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June 15, 2021


Paloma Ave

About a year and half ago I also looked into solar. The solar guy I contacted told me it would be a mistake. (How about that, an honest salesman!).

Unless your electric bill is over $200.00 a month and you will be living living in the house at least 12 more years (the real expected life of a solar panel) you would be wasting your money.

So go ahead and ease your mind, thinking you are 'helping the planet', but that won't be actual outcome. Your could also buy an electric vehicle and be doubly happy with your efforts.

As an aside, should those councilmembers who voted to ban natural gas in new construction, take steps to eliminate natural gas appliances in THEIR own homes, as a sign of putting their money where their mouth is? Just wondering.


I'm a pragmatist so I will only spend real money to 'help the planet' if I can at least break even on the deal. The good news is my electric bill is well over $200/month and I expect to be here for more than 12 years. The snowflakes and gas-banners will still be dealing with me in B'game after 2033..God willing.


From today's WSJ editorial as the B'game temperature hits 100+ in the East Bay:

Last August Californians experienced rolling blackouts amid a heat wave that engulfed the Southwest. California generates half of its electricity from solar during summer afternoons, but it didn’t have enough power in the evenings when the sun faded. It also relies heavily on imports, but other states didn’t have power to spare.

Now the problem is reoccurring while a severe drought also limits hydropower. In a few years the Diablo Canyon nuclear plant is scheduled to retire. The plant provides nearly 10% of the state’s power and backs up intermittent renewables. But green groups want the grid to run completely on solar, wind and batteries. Blackouts could soon become as common as wildfires.
Maybe Lorena Gonzalez should be seeking funding for a bunch of batteries instead of making rooftop solar harder to pencil out. Of course, that would be proactive, reality-based leadership instead of equity-signalling.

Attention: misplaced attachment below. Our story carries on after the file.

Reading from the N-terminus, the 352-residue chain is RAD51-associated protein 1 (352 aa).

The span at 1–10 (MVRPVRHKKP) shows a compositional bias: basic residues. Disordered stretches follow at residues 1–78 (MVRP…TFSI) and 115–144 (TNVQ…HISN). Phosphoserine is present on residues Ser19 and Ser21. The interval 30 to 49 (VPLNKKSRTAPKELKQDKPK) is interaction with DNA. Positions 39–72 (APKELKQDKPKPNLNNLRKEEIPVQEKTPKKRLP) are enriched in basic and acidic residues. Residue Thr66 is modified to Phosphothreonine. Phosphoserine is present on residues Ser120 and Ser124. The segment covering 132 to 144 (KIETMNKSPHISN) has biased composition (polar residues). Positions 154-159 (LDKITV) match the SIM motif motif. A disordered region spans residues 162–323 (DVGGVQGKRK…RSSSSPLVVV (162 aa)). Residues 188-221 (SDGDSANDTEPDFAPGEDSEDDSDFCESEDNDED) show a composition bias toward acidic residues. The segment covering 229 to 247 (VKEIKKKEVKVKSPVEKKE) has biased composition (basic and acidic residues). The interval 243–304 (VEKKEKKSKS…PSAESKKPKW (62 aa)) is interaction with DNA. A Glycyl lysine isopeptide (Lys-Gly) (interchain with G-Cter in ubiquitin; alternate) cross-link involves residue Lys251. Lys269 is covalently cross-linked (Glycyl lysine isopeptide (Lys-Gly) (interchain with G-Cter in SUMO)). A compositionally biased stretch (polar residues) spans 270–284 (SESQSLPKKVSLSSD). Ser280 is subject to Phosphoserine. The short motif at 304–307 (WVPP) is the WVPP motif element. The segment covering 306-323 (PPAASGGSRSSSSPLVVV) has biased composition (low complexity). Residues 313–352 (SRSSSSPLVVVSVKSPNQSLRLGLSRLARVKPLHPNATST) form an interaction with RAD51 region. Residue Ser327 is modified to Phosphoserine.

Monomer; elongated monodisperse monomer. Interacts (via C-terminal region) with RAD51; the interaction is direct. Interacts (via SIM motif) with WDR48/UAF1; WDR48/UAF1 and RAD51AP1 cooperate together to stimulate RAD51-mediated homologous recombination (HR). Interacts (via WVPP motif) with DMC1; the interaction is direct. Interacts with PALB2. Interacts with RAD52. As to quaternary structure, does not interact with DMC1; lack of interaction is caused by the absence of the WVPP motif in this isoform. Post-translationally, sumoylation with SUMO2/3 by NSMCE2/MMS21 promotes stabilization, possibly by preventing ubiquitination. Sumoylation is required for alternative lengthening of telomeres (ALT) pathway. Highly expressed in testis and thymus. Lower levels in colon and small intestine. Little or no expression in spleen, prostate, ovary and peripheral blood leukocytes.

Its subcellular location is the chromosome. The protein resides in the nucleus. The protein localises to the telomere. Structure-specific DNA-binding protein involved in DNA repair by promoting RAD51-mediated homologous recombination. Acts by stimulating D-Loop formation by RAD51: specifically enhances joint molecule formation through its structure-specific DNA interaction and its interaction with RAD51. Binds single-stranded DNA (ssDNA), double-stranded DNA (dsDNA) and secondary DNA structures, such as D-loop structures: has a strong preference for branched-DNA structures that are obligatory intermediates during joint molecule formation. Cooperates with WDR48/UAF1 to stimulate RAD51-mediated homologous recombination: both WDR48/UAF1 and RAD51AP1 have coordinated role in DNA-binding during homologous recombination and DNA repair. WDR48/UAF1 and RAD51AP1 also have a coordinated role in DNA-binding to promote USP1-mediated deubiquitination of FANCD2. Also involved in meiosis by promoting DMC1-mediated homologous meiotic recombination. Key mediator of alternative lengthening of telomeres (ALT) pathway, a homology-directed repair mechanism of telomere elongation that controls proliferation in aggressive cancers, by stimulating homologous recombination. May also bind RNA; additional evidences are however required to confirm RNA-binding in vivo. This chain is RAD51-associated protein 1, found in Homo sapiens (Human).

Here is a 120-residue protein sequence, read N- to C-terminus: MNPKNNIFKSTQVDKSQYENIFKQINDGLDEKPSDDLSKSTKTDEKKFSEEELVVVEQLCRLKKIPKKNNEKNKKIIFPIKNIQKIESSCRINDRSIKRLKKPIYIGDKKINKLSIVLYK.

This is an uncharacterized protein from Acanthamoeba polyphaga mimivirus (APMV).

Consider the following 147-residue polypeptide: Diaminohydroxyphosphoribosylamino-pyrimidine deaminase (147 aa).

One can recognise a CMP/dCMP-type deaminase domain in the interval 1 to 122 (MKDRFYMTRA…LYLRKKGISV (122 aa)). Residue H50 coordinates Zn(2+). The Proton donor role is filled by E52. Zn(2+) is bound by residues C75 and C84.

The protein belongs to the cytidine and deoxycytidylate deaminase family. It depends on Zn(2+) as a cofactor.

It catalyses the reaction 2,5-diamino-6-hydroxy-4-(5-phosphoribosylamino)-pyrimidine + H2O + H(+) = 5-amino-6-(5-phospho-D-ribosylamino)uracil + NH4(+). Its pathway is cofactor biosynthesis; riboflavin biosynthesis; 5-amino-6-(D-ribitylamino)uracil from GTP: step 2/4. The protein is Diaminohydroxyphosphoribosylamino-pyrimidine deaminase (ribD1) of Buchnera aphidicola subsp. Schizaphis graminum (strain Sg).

Here's a cautionary tale if I've ever heard one. 20 minutes after I made the comment directly above, my power went out. Sure it was hot today, but not blazing. We were out for 4 1/2 hours--so glad I have a gas cooktop and could heat up some chili for lunch :-)

Paloma Ave

I am proud to say I have five natural gas appliances (a decision I made in 1989 + a tri-fuel generator [which includes natural gas]). Of course that was long before 'woke' people felt we needed to save the planet.

I can cook, have hot water, even heat my home in a prolonged power outage.

Two of our current city councilmembers can come to my house and be comfortable during a future electricity outage. (Guess which two?)


I imagine you will be happy with your solar panels. My experience (in Bgame Park) is that you will indeed get just about the watts you estimate in your post. They are pretty trouble-free, and you essentially pre-pay for 20 years of a large annual amount of electricity at a decent rate, while PG&E rates go up quickly. A change in NEM is always possible - that would be a big deal. But it would mostly mean that all of us panel owners without storage would go out and buy batteries.


Thanks, CB. It's good to know a Burlingame Park neighbor is getting the watts as designed! I haven't bitten the $bullet on batteries, but will if I have to. Steve Pariani just told me his preferred battery vendor just dropped prices a bit.


Here's another reason why the CPUC should not make rooftop solar LESS attractive!:

Data from the U.S. Census Bureau’s American Housing Survey, which tracks whether households have heating and cooling, shows that just over 47% of the San Francisco metro area’s 1.7 million households had air conditioning in 2019, the last year of published data. Among the 15 largest metro areas in the country, the San Francisco metro area was second to last in terms of the share of households with air conditioning, with Seattle lowest at 44%. This compares with 81% of households in the Los Angeles metro area.